Picture of person typing on laptop with programming code visible on the laptop screen

World class computing and information science research at Strathclyde...

The Strathprints institutional repository is a digital archive of University of Strathclyde's Open Access research outputs. Strathprints provides access to thousands of Open Access research papers by University of Strathclyde researchers, including by researchers from the Department of Computer & Information Sciences involved in mathematically structured programming, similarity and metric search, computer security, software systems, combinatronics and digital health.

The Department also includes the iSchool Research Group, which performs leading research into socio-technical phenomena and topics such as information retrieval and information seeking behaviour.

Explore

A new tree-ring width, delta-C-13 and C-14 investigation of the two creeks site

Leavitt, S.W. and Kalin, R. (1992) A new tree-ring width, delta-C-13 and C-14 investigation of the two creeks site. Radiocarbon, 34 (3). pp. 792-797. ISSN 0033-8222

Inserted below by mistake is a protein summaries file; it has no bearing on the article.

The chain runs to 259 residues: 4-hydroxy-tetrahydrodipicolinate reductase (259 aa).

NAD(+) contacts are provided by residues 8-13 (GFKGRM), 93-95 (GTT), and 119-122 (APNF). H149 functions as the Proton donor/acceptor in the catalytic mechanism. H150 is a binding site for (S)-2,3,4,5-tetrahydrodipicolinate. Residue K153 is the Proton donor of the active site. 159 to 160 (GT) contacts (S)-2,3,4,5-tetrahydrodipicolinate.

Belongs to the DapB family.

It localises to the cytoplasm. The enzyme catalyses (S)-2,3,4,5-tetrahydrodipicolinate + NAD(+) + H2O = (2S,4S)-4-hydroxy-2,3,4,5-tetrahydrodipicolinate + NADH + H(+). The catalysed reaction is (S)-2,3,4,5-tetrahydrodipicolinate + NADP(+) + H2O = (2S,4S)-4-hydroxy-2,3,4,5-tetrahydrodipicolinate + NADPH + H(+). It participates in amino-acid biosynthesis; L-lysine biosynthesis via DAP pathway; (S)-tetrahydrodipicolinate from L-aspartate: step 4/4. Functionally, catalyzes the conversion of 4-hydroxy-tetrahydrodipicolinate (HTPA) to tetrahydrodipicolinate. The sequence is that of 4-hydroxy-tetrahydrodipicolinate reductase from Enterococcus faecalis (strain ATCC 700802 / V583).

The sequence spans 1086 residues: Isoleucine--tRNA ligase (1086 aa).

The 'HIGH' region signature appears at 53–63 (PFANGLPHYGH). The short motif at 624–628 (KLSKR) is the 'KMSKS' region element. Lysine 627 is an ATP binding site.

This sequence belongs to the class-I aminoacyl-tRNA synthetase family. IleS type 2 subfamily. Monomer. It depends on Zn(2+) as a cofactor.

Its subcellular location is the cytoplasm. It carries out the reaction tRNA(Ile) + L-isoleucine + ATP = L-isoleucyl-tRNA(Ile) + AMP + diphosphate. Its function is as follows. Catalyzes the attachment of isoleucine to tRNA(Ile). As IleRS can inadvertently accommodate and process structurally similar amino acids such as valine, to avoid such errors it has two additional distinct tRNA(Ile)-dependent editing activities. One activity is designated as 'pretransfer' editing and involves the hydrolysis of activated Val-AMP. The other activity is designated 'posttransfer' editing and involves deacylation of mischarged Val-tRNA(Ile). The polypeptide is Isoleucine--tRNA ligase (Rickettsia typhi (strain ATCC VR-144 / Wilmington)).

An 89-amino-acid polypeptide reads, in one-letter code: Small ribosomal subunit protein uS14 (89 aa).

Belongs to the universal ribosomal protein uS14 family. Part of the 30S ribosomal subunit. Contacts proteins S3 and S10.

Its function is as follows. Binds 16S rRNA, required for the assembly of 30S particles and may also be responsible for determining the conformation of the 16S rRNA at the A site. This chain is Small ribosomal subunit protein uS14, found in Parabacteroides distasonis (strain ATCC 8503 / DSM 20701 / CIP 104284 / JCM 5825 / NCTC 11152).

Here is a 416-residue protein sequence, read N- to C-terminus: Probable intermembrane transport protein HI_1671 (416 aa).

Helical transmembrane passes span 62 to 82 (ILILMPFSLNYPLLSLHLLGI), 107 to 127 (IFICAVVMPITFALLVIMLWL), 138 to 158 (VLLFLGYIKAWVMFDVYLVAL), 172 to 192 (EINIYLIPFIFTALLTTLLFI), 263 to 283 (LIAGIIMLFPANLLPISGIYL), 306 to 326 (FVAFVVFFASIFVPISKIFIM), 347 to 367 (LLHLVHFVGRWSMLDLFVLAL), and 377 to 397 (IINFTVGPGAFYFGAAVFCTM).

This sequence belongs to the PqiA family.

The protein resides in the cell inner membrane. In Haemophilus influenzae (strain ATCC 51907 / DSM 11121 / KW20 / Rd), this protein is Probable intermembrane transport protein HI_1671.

Full text not available in this repository. Request a copy from the Strathclyde author

Abstract

We have made isotopic and dendrochronologic measurements on material collected from the Two Creeks site. Radiocarbon dating of outside wood of four logs yielded an average age of 11,760 +/- 100 BP, in good agreement with results of Broecker and Farrand (1963) over 25 years ago. The range of 11,640 +/- 160 to 11,900 +/- 160 BP suggests a period of forest growth of 200-300 years, consistent with a ring-width chronology established by Kaiser (1987). Ring counting of five specimens gave a range of individual tree ages from 110 to 182 years, and width measurements indicate very low year-to-year variation in ring size. However, preliminary cross-dating of five samples produced a 202-year floating chronology. Stable-carbon isotope chronologies on cellulose from five-year ring groups show deltaC-13 scatter among trees typical of that found within modem sites, with some matches of isotopic maxima and minima. Some downward deltaC-13 trends may result from physiological response to rising lake levels (and/or cooling temperatures) at the site, which also produced very narrow rings in the outer ca. 50 +/- 20 years.